Pharma Strategy Blog

Commentary on Pharma & Biotech Oncology / Hematology New Product Development

Posts tagged ‘FDA’

Finally, we have a result from the public hearing in Washington DC on whether Avastin is a safe and effective drug in first line treatment of metastatic breast cancer after the Oncology Drugs Advisory Committee (ODAC) voted 6-0 against on all three questions (was Avastin effective, safe and should the indication continue to be upheld).

An overwhelming victory for CDER’s case rather than Genentech/Roche’s.

For those of you wondering whether there was any wriggle room for manoeuvre, take a look at the data for yourselves from the original ODAC meeting last year when the FDA reviewed it.  I put together the response rates and survival curves from the RIBBON1 and AVADO trials at the time, based on the publicly available data on the FDA site for all to see.


Abiraterone (Zytiga)This afternoon the FDA approved Ortho Biotech’s abiraterone acetate (Zytiga) in combination with prednisone for the treatment of castrate resistant prostate cancer in patients who have received prior chemotherapy with docetaxel.

Abiraterone was filed on December 20th, 2010 and received fast track designation, so the FDA approval comes 2 months ahead of the expected PDUFA date of June 20th.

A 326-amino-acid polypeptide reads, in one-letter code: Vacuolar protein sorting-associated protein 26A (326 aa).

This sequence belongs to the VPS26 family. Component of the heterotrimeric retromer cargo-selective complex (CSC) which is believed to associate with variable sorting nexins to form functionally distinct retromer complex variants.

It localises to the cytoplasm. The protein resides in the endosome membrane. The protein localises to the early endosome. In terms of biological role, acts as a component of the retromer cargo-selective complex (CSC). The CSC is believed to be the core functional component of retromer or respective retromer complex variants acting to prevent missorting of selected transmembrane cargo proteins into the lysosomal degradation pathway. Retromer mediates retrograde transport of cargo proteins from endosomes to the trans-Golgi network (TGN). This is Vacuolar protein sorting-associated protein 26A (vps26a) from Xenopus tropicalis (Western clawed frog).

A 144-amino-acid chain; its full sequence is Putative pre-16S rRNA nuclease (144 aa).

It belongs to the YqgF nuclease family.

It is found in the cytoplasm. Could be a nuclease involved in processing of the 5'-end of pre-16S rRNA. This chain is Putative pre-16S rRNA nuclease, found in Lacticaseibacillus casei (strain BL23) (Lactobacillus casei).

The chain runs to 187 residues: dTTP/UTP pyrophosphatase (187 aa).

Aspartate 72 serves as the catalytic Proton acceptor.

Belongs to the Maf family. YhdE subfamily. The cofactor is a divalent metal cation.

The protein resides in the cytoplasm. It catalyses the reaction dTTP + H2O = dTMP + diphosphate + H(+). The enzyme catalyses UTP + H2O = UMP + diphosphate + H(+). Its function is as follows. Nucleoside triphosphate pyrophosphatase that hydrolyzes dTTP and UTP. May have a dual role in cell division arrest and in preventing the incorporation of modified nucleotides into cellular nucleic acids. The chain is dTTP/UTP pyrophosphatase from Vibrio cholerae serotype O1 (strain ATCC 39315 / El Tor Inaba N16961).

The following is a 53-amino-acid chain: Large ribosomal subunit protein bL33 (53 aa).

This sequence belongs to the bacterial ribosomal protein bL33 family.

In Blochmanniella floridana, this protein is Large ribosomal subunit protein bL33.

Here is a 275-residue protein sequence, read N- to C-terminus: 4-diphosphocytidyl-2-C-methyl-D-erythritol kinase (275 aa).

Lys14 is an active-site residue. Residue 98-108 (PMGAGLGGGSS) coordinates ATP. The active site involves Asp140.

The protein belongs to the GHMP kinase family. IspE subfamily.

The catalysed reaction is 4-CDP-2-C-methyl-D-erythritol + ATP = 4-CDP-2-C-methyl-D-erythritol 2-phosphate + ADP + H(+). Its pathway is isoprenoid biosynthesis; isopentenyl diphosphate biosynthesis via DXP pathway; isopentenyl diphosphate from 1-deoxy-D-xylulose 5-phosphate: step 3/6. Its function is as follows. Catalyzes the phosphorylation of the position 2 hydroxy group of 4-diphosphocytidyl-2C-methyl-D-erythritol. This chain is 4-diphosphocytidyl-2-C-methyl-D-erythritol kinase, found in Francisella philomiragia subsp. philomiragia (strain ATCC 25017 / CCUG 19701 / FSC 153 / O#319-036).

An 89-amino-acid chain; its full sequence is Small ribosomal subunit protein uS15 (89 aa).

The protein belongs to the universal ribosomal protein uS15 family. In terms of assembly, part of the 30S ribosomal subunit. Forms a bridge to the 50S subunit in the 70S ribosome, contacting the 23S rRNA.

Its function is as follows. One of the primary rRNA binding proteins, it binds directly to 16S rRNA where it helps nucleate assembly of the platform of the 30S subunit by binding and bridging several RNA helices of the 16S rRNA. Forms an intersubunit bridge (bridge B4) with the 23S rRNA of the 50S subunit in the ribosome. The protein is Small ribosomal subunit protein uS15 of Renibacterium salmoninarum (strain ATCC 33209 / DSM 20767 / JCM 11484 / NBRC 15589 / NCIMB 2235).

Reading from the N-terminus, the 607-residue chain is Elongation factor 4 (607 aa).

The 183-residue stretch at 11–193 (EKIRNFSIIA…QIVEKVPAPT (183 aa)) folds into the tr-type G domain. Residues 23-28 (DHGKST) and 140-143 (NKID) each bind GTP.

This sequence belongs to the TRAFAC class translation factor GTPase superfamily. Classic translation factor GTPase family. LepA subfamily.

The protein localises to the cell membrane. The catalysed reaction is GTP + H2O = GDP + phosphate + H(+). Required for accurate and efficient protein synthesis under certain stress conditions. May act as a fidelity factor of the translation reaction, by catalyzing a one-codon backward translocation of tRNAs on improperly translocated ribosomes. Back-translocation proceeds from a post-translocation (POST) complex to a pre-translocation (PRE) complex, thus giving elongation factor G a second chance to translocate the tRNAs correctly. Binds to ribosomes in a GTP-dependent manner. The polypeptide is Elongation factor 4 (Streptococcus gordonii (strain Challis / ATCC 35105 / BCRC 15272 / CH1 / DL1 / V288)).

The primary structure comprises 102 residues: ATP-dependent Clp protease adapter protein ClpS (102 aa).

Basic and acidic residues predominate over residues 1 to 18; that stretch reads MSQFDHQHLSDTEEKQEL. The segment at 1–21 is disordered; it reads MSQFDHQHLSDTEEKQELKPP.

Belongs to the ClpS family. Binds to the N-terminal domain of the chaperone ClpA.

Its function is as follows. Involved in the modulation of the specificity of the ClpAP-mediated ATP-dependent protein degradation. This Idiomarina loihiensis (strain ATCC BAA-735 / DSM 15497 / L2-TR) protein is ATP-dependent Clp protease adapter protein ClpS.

It represents another exciting advance for this disease after what Dr Bernard Tombal described as a “Grand Cru” year for prostate cancer in 2010 following the successive launches of cabazitaxel (Jevtana), sipuleucel-T (Provenge) and denosumab (Xgeva), the first since docetaxel (Taxotere) was approved back in 2006 for chemotherapy naive metastatic disease.


There is a provocative article in this week’s New England Journal of Medicine asking whether the accelerated approval process should be used for more cancer drugs:

“The striking results of recent phase 1 trials of targeted cancer drugs have provoked serious discussion about shortening the road to drug approval.”

The main thrust of the argument was that it takes on average seven years from entering human trials to approval if phase III trials are included in the oncology drug development process.

“Of the 23 oncologic drugs given accelerated approval between 1993 and 2008, two were ultimately withdrawn from the U.S. market — gemtuzumab because of toxicity and gefitinib because of lack of efficacy.”


The current Nature Reviews Drug Discovery has a short analysis of last year’s FDA approvals for new molecular entities (NME) and biologics:

“The US Food and Drug Administration’s (FDA’s) Center for Drug Evaluation and Research (CDER) approved 15 new molecular entities and 6 new biologics in 2010. The total of 21 new products falls below the 25 approved in 2009 and the 24 in 2008.”

Here’s a graphic of the overall trend since 1996:

2010 FDA drug approvals

Source: Nature Reviews Drug Discovery

You can see that for drugs, the trend has been downwards since 1996, although the last few years have been fairly stable. The biologics, while only a small proportion of the total have been steady.

Well, the long awaited decision by the FDA on bevacizumab (Avastin) in breast cancer has finally been published and is probably the least surprising decision by the agency in 2010: